We continue to the suburbs of Kazanluk to visit visit two remarkable Thracian tombs. The Goliama Kosmatka tomb was unearthed in 2004. Believed to be the symbolic tomb of the Thracian king Seuthes III, it contained an enormous treasure, more than 70 silver, gold and bronze objects, which were used as ritual offering to the gods. The Ostrusha tomb was discovered in 1993 and dates back to the middle of the 4th century BC. It is divided into six parts and in the square southwest chamber a horse has apparently been offered as a sacrifice. The ceiling of the tomb is impressive with its sectional structure and the unique image of the face of a beautiful woman. The central chamber is carved out of a single granite block weighing about 60 tonnes. We shall also have time to visit a further two tombs the tomb with the Gryphons and the Thracian Necropolis Helvetia.
In the afternoon we shall visit the Kazanluk Thracian Tomb (a replica of the original site). All visits to the original Kazanluk Thracian tomb UNESCO site have been stopped to preserve the future of the site, therefore, we shall visit the copy of the site which is recreated some 50m from the original site. The tomb dates back to the 4th century BC and is part of a large Thracian necropolis, comprising a narrow corridor and a round burial chamber, both decorated with murals representing a Thracian couple at a ritual funeral feast. The murals are notable for the splendid horses and especially for the gesture of farewell, in which the seated couple grasp each other's wrists in a moment of tenderness and equality. The paintings are Bulgaria's best-preserved artistic masterpieces from the Hellenistic period. A replica of the tombs architecture and its fresco decoration can be found in the nearby museum.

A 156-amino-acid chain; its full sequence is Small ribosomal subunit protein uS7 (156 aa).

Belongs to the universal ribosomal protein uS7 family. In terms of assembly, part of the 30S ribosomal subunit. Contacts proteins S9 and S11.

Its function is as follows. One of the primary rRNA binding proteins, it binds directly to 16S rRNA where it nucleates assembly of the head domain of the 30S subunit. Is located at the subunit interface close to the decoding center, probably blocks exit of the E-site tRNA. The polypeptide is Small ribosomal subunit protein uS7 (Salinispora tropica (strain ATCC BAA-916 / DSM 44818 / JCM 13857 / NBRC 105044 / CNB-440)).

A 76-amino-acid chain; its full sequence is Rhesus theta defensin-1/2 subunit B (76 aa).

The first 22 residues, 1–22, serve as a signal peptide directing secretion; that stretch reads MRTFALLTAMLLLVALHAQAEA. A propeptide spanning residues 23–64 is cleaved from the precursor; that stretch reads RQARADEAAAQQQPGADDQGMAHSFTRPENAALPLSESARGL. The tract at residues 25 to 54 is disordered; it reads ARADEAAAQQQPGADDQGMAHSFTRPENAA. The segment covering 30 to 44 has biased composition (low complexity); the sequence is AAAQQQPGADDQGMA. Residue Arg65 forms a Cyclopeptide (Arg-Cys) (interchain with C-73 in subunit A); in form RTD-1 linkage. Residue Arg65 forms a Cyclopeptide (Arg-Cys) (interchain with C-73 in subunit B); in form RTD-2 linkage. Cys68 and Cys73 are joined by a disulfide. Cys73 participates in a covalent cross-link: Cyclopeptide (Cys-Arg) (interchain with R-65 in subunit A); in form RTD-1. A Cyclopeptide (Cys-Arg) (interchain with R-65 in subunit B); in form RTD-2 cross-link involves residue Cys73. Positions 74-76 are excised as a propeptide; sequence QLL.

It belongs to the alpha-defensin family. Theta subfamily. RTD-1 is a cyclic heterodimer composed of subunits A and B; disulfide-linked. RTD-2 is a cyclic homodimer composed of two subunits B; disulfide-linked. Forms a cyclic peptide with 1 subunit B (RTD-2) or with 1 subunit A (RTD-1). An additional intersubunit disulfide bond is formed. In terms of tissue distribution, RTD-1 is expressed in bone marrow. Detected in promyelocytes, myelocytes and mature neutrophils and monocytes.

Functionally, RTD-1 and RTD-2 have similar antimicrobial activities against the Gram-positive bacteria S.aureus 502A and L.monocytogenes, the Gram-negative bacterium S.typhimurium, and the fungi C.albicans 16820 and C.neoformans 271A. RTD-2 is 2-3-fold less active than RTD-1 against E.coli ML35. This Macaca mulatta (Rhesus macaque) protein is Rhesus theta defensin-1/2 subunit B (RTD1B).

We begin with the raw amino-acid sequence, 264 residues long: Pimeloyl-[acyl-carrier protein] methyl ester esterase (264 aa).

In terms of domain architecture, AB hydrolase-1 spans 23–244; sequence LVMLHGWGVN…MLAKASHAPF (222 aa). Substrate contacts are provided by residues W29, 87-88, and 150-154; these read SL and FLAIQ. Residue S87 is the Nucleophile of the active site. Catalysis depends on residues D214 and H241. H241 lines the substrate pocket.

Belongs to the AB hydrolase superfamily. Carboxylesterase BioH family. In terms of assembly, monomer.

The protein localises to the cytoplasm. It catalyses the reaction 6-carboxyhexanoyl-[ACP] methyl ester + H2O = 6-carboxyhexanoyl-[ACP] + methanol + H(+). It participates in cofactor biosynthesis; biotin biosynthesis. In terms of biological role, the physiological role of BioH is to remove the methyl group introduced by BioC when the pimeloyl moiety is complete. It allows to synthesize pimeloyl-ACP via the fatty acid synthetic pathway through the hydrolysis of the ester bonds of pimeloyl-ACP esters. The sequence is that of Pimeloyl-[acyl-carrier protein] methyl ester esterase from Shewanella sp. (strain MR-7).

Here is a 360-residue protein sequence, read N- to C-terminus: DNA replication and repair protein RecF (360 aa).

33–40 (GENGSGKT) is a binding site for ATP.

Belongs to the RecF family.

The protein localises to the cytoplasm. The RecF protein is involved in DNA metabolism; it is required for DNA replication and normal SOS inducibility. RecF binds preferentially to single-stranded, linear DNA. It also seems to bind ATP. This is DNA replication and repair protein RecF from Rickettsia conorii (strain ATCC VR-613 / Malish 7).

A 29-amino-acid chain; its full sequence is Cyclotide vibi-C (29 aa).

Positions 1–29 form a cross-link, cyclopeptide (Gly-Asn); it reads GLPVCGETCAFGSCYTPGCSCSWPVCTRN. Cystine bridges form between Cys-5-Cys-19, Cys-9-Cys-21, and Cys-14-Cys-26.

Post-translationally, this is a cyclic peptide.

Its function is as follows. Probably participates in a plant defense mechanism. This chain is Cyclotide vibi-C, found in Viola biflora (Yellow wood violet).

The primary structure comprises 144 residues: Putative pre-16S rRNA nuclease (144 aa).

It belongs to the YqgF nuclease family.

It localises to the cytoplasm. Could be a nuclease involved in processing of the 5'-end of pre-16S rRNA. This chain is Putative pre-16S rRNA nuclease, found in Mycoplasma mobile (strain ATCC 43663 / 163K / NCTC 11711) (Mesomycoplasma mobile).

Following our visit here we will have a look at the central part of the town of Stara Zagora, including the Roman Forum, then proceed to the ancient town of Nova Zagora and the nearby village of Karanovo, where there is a huge settlement mound which chronicles 5000 years of prehistoric culture in the region.
Later we return to our hotel in Kazanluk, where dinner is served in the evening.
After breakfast we depart for Plovdiv, Bulgaria’s second largest city, which can trace its roots back to a Neolithic settlement of around 4000 BC. Thracians and Greeks settled here but it is the Roman legacy which dominates, as we will see when we visit the Amphitheatre, Stadium and the exhibition of Roman Mosaics. The Roman times were a period of growth and cultural excellence and these ancient ruins tell the story of a vibrant, growing city with numerous public buildings, shrines, baths, and theatres. The city had an advanced water system and sewerage and was defended with a double wall. Centuries later, Plovdiv became the focus for the Bulgarian National Revival, the period of national integration and socio-economic development during Ottoman rule (14th - 19th century), and we will visit the Old Plovdiv Architectural Reserve, a well-preserved old quarter from this period with beautiful houses, churches and narrow paved streets.
We will stop overnight here in Plovdiv, with dinner served in our hotel in the evening.
This morning, after breakfast, we visit our final UNESCO site, the famous Rila Monastery. A particularly scenic journey takes us high in to the Rila Mountains - the Monastery itself is at a height of 3763 feet above sea level. It was founded early in the 10th century and is named after the hermit Ivan of Rila (876-946 AD), who lived in a cave near here. Ever since its creation, the Rila Monastery has been supported and respected by the Bulgarian rulers, and large donations were made by almost every tsar of the Second Bulgarian Empire up until the Ottoman Conquest, making the monastery a cultural and spiritual centre of Bulgarian national consciousness that reached its apogee from the 12th to the 14th century. Our tour of the monastery includes the old kitchen, the museum and the main church.
Following our visit we return to Sofia and our overnight accommodation. In the evening we will walk to a nearby local restaurant for our farewell dinner.
Following breakfast there will be some free time for shopping and sightseeing before we transfer to the airport for our return flight to London, where on arrival the group will disperse or make onward connections.